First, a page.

Q: Who makes the hiring decisions for your job?
A: The Board of Governors with the assistance of the President. When I got this job we were without a president. I knew board members that were on that at the time but I didn’t go politic for the job because our predecessor Aldo Saben I had worked for him for twenty some years so I had paid my dues They wanted to get things done and make a move to Division I. I was hired by the Board of Regents but it is now called the Board of Governors. If I were to leave tomorrow they would ask me for references and my recommendations for some to come in but now you almost have to have a national search because of federal laws and regulations.
Q: What are the typical salary ranges for the different levels of collegiate Athletic Directors?
A: This is for the school year, last year the high AD, obviously that’s not me, in the league got $128,000 the low got $89,000 and the average was $105,000 mine isn’t $105,000. I have been here the longest of the AD’s in the league; we have the biggest budget and take in the most. You can see from this hand out where the associates make the highest there oh I can make you a copy of this if you would like. These salaries all are relevant to where you live.
Q: What are some keys for success that you could give to someone who would wants to one day become an Athletic Director?
A; You have to be willing to do apprenticeships. I spent three years as an undergraduate receiving no money for doing it. I didn’t have much to start with and I really enjoyed what I was doing. This helps to get you a chance to meet the right kind of people but you have to be able to grow, and get involved in as many things as you can that you are interested in. certainly you church, because fans are going to support you over here. Fans in the community, media people and the university are also important. You have to treat the other elements of the university. We are one part of a giant circle. We are no more important anyone else. We are not here if it weren’t for academics. If we don’t have students we don’t have a job. Certain coaches get a little forgetful about that sometimes. You have got to remember everyone is here for a purpose too. If you look at it like you are out there as you and you alone you are not going to get a lot of support. You have to be involved in a variety of things you can’t just take one road and have that be the only way.
Q: Do you belong to any special professional organizations?
A: I belong to the National Association of Collegiate Athletic Directors (NACDA) I got a deal this summer for the four regions of the country and I didn’t know I got it. I got nominated for the Regional Directors of Athletics of the year award. We went to the Final Four. We won six championships. The reason I got the award was because I had great people around me. I had Coaches that worked their butts off and student athletes that won championships. We all play a part from the administration to the media to the student athletes. I am also a member of the American Baseball Coaches Association. I don’t go to their convention any more but I still support it because I want to keep my membership. I have belonged to that now since 1964. I have just finished a four-year term with the NCAA doing committee work on their football committee. I just went on September 1 with a four-year term on the division I baseball committee, which I have never been on before. But those are the organizations that you literally belong to. In college and graduate school I was in Phi Delta Kappa that was a national honor educational academic organization. They helped to open some doors for me too because after I got my masters I went to Indiana University for three straight summers and finished a specialists degree up there. I met new people and now they are scattered all over the country and I love keeping up with them.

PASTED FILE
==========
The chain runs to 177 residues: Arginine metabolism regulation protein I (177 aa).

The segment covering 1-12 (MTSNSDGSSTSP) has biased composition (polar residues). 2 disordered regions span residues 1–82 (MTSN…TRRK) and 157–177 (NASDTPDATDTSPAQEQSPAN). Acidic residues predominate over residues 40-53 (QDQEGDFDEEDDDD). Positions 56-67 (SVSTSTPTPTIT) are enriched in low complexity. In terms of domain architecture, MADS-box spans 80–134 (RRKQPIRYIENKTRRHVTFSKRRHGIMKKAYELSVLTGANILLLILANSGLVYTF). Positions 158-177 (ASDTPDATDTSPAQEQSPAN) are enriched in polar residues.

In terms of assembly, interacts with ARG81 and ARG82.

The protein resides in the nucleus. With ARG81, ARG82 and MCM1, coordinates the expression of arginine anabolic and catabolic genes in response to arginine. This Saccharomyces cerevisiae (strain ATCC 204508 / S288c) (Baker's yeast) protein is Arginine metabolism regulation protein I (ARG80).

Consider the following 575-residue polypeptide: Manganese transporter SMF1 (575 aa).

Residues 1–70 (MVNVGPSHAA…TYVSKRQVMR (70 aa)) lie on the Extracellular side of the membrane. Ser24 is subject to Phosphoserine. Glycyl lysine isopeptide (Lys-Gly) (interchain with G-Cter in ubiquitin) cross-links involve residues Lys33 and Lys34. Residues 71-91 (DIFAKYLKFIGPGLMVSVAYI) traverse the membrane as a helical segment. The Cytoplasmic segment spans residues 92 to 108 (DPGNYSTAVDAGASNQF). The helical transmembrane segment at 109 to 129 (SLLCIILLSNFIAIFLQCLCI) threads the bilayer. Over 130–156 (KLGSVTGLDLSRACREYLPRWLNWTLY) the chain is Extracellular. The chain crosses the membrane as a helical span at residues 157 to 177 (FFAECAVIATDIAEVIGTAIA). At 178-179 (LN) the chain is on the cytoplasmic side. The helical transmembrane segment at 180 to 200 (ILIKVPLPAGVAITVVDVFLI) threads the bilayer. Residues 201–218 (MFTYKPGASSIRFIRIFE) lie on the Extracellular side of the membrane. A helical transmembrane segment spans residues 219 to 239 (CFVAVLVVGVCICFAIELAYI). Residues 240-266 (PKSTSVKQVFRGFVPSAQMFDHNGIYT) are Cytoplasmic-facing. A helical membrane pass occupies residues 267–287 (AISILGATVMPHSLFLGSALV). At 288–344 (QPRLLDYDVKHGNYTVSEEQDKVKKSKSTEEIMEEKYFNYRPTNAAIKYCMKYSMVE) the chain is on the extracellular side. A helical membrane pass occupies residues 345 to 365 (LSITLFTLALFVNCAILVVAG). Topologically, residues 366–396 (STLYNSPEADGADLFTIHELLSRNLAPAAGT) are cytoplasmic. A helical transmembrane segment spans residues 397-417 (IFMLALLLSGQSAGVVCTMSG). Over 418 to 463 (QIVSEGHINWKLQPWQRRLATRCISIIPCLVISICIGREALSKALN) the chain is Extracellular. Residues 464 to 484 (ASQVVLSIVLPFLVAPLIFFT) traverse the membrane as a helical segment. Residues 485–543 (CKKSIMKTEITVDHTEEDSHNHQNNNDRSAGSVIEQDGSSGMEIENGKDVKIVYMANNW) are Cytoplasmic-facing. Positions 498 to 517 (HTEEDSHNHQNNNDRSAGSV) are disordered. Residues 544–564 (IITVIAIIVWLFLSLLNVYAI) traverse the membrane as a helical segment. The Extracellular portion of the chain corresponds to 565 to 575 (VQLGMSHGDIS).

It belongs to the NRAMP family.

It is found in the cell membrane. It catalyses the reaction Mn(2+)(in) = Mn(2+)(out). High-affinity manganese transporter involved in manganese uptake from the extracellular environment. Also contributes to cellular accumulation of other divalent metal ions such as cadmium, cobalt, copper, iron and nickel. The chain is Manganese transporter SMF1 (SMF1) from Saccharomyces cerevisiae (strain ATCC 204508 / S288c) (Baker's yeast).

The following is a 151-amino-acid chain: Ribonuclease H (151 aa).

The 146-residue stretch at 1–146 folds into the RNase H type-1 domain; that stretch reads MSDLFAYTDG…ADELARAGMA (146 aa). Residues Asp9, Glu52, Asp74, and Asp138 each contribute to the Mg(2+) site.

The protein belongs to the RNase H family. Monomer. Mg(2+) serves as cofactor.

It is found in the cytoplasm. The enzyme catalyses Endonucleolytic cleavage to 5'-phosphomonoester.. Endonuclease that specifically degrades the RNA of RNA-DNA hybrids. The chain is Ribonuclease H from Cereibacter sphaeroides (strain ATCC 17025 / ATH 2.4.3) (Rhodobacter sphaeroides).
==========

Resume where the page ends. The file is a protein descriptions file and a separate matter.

Q: What are the degrees that you have earned?
A: I got my undergraduate in education because I probably planned on teaching and coaching. I also wanted to go into broadcasting so I did some of that on the radio while I was employed here. I got my masters degree in Educational Administration and then when I went to Indiana I did that and Sports Administration. They called it a directors degree it is a parallel degree to what we have here called a specialists degree it is 30 hours past the masters degree. I got that in Sports Administration. Then again neat people up there. It is good to get a mixture of different people granted I have stayed here my actual job life. This is my 40th year but I have been involved with people that are literally all over the country.